Arrow-right Camera
Go to e-Edition Sign up for newsletters Customer service
Subscribe now



Western Washington hospitals ‘closer than ever’ to crisis standards, as case counts continue to soar in Spokane

UPDATED: Thu., Jan. 6, 2022

This electron microscope image made available and color-enhanced by the National Institute of Allergy and Infectious Diseases Integrated Research Facility in Fort Detrick, Md., shows Novel Coronavirus SARS-CoV-2 virus particles.  (HOGP)
This electron microscope image made available and color-enhanced by the National Institute of Allergy and Infectious Diseases Integrated Research Facility in Fort Detrick, Md., shows Novel Coronavirus SARS-CoV-2 virus particles. (HOGP)

Upgrade your mask, wear it properly, avoid in-person gatherings and brace yourself for what could be a few difficult weeks in the state’s health care system.

Amid the rising omicron surge, hospitals in Western Washington are back to canceling elective procedures, diverting staff from other parts of their hospitals, and trying to discharge patients who no longer need hospital care.

Case counts and hospitalizations continue to rise in the state.

In Spokane County, for example, a daily-record 848 new cases of COVID were reported Thursday by the Spokane Regional Health District.

Public health and hospital leaders say that the situation is going to get worse before it gets better in the coming weeks.

Hospitals are reporting busy emergency departments, including people seeking COVID tests and treatments.

Monoclonal antibodies and medications are in short supply, however, and are being reserved for the sickest or most at-risk patients.

“The manufacturing capacity for these medications isn’t enough to meet the demand,” Dr. Tao Sheng Kwan-Gett, the health department’s chief science officer, said on Thursday.

The federal government is allocating set amounts of these treatments to each state.

Edging closer to crisis standardsHospital officials say this surge is different than previous surges.

“We are closer to a crisis situation than we ever have been,” Dr. John Lynch, medical director for infection control at UW Harborview Medical Center, told reporters Thursday.

Hospitals in Western Washington are filling with COVID patients, and they cannot discharge enough patients to keep up.

The pinch is concerning and leading some hospitals, like MultiCare hospitals in the Puget Sound, to go into crisis staffing ratios, stretching staff members to take care of more patients than they typically would. They’re also asking caregivers to return to work faster after being exposed to the virus or testing positive for COVID-19 under new guidelines from the Centers for Disease Control and Prevention.

Omicron is highly contagious, and health care workers are not immune to its transmissibility.

Hospital leaders said workers calling in sick with COVID symptoms or having to stay home due to an exposure is straining their already tight staffing. Add to that patients who they can’t discharge to nursing homes or other long-term care settings, due to short staffing or COVID outbreaks there, and it’s become a perfect storm for facilities.

While this is hitting Western Washington hospitals hard now, it’s expected to impact Eastern Washington in the coming days and weeks.

Statewide hospitalizations for COVID-19 continue to climb as hospitals have admitted 500 additional COVID patients since New Year’s Eve.

There are 1,493 patients with the virus hospitalized.

Booster recommendations expandedAll Washington residents who are 12 years old and older are eligible for a booster dose of the COVID-19 vaccine.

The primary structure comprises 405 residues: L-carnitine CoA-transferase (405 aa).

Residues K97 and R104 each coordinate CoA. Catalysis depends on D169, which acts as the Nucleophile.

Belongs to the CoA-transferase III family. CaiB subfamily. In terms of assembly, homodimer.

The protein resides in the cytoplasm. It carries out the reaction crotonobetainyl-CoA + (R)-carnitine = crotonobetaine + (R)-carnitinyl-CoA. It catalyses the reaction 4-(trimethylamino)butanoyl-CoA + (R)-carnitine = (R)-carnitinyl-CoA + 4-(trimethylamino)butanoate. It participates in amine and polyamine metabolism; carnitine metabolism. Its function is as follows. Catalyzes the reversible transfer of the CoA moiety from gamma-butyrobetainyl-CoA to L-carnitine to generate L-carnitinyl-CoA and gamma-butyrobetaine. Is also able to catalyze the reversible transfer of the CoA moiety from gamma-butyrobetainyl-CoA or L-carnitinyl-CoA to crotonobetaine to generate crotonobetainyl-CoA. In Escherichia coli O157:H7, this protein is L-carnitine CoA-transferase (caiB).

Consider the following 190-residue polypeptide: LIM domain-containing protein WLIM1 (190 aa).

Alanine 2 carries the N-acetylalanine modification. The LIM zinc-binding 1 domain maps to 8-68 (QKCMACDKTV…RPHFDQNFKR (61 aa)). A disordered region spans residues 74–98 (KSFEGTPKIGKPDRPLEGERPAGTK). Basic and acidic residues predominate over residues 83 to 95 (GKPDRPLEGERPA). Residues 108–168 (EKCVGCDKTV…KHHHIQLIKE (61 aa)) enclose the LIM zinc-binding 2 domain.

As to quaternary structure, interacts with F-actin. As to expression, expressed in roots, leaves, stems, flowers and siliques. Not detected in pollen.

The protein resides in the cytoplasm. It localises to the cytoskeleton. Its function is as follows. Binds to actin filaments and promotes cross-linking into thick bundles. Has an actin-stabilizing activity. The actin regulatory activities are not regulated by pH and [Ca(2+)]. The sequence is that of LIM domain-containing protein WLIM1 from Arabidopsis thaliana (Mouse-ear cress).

The CDC’s advisory panel approved the recommendation, and the Western States Scientific Safety Review Workgroup affirmed their decision on Thursday.

For 12- to 17-year-olds, who can only receive the Pfizer vaccine, they must wait five months following their original vaccine series before getting a booster dose.

Statewide, a little more than 50% of 12- to 15-year-olds are considered fully vaccinated and will be eligible for booster doses five months after their second dose. In Spokane County, this new recommendation will apply to fewer young people. Just under 40% of 12- to 17-year-olds are considered fully vaccinated, according to state data.

Booster appointments can be found through the state’s vaccine locator tool or by calling (833) VAX-HELP.

Here’s a look at local numbersThe Spokane Regional Health District reported 848 new COVID cases on Thursday and corrected their death count.

There have been 1,154 deaths due to COVID-19 in Spokane County.

There are 83 patients hospitalized with COVID-19 in Spokane.

The Panhandle Health District reported 143 new COVID-19 cases and 14 additional deaths.

There have been 800 deaths due to COVID-19 in Panhandle residents.

There are 79 Panhandle residents hospitalized with COVID-19, and Kootenai Health is treating 56 patients with the virus.

Arielle Dreher's reporting for The Spokesman-Review is primarily funded by the Smith-Barbieri Progressive Fund, with additional support from Report for America and members of the Spokane community. These stories can be republished by other organizations for free under a Creative Commons license. For more information on this, please contact our newspaper’s managing editor.

The Spokesman-Review Newspaper

Local journalism is essential.

Give directly to The Spokesman-Review's Northwest Passages community forums series -- which helps to offset the costs of several reporter and editor positions at the newspaper -- by using the easy options below. Gifts processed in this system are not tax deductible, but are predominately used to help meet the local financial requirements needed to receive national matching-grant funds.

Active Person

Subscribe now to get breaking news alerts in your email inbox

Get breaking news delivered to your inbox as it happens.